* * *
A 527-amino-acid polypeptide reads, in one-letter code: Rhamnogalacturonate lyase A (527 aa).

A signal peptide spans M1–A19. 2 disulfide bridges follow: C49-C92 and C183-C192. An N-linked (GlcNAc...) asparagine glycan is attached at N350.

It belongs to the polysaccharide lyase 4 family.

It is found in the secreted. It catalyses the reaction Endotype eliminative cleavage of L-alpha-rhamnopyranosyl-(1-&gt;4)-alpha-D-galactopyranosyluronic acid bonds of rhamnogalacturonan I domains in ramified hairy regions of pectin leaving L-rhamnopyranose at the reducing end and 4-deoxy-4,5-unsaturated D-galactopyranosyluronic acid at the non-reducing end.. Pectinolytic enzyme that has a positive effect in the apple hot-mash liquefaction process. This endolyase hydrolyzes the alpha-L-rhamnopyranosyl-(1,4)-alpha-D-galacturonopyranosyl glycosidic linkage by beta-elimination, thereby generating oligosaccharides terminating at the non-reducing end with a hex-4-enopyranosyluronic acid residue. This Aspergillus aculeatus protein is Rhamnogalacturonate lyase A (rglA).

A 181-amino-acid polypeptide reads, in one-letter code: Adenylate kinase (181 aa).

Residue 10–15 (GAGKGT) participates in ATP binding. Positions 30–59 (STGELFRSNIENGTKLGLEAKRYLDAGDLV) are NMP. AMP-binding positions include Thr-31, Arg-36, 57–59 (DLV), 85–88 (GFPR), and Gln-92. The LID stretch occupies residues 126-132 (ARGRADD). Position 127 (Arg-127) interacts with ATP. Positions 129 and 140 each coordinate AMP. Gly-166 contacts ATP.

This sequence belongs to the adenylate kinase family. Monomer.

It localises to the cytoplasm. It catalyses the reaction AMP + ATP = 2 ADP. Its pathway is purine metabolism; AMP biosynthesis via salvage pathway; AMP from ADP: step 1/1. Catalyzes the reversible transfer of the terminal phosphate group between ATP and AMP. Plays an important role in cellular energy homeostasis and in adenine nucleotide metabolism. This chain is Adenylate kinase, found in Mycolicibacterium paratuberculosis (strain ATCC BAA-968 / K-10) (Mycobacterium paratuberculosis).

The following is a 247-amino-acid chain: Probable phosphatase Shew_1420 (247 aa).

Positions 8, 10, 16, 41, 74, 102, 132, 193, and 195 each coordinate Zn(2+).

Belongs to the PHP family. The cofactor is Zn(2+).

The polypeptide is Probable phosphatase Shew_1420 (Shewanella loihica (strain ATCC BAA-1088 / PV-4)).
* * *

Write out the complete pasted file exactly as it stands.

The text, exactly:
A 527-amino-acid polypeptide reads, in one-letter code: Rhamnogalacturonate lyase A (527 aa).

A signal peptide spans M1–A19. 2 disulfide bridges follow: C49-C92 and C183-C192. An N-linked (GlcNAc...) asparagine glycan is attached at N350.

It belongs to the polysaccharide lyase 4 family.

It is found in the secreted. It catalyses the reaction Endotype eliminative cleavage of L-alpha-rhamnopyranosyl-(1-&gt;4)-alpha-D-galactopyranosyluronic acid bonds of rhamnogalacturonan I domains in ramified hairy regions of pectin leaving L-rhamnopyranose at the reducing end and 4-deoxy-4,5-unsaturated D-galactopyranosyluronic acid at the non-reducing end.. Pectinolytic enzyme that has a positive effect in the apple hot-mash liquefaction process. This endolyase hydrolyzes the alpha-L-rhamnopyranosyl-(1,4)-alpha-D-galacturonopyranosyl glycosidic linkage by beta-elimination, thereby generating oligosaccharides terminating at the non-reducing end with a hex-4-enopyranosyluronic acid residue. This Aspergillus aculeatus protein is Rhamnogalacturonate lyase A (rglA).

A 181-amino-acid polypeptide reads, in one-letter code: Adenylate kinase (181 aa).

Residue 10–15 (GAGKGT) participates in ATP binding. Positions 30–59 (STGELFRSNIENGTKLGLEAKRYLDAGDLV) are NMP. AMP-binding positions include Thr-31, Arg-36, 57–59 (DLV), 85–88 (GFPR), and Gln-92. The LID stretch occupies residues 126-132 (ARGRADD). Position 127 (Arg-127) interacts with ATP. Positions 129 and 140 each coordinate AMP. Gly-166 contacts ATP.

This sequence belongs to the adenylate kinase family. Monomer.

It localises to the cytoplasm. It catalyses the reaction AMP + ATP = 2 ADP. Its pathway is purine metabolism; AMP biosynthesis via salvage pathway; AMP from ADP: step 1/1. Catalyzes the reversible transfer of the terminal phosphate group between ATP and AMP. Plays an important role in cellular energy homeostasis and in adenine nucleotide metabolism. This chain is Adenylate kinase, found in Mycolicibacterium paratuberculosis (strain ATCC BAA-968 / K-10) (Mycobacterium paratuberculosis).

The following is a 247-amino-acid chain: Probable phosphatase Shew_1420 (247 aa).

Positions 8, 10, 16, 41, 74, 102, 132, 193, and 195 each coordinate Zn(2+).

Belongs to the PHP family. The cofactor is Zn(2+).

The polypeptide is Probable phosphatase Shew_1420 (Shewanella loihica (strain ATCC BAA-1088 / PV-4)).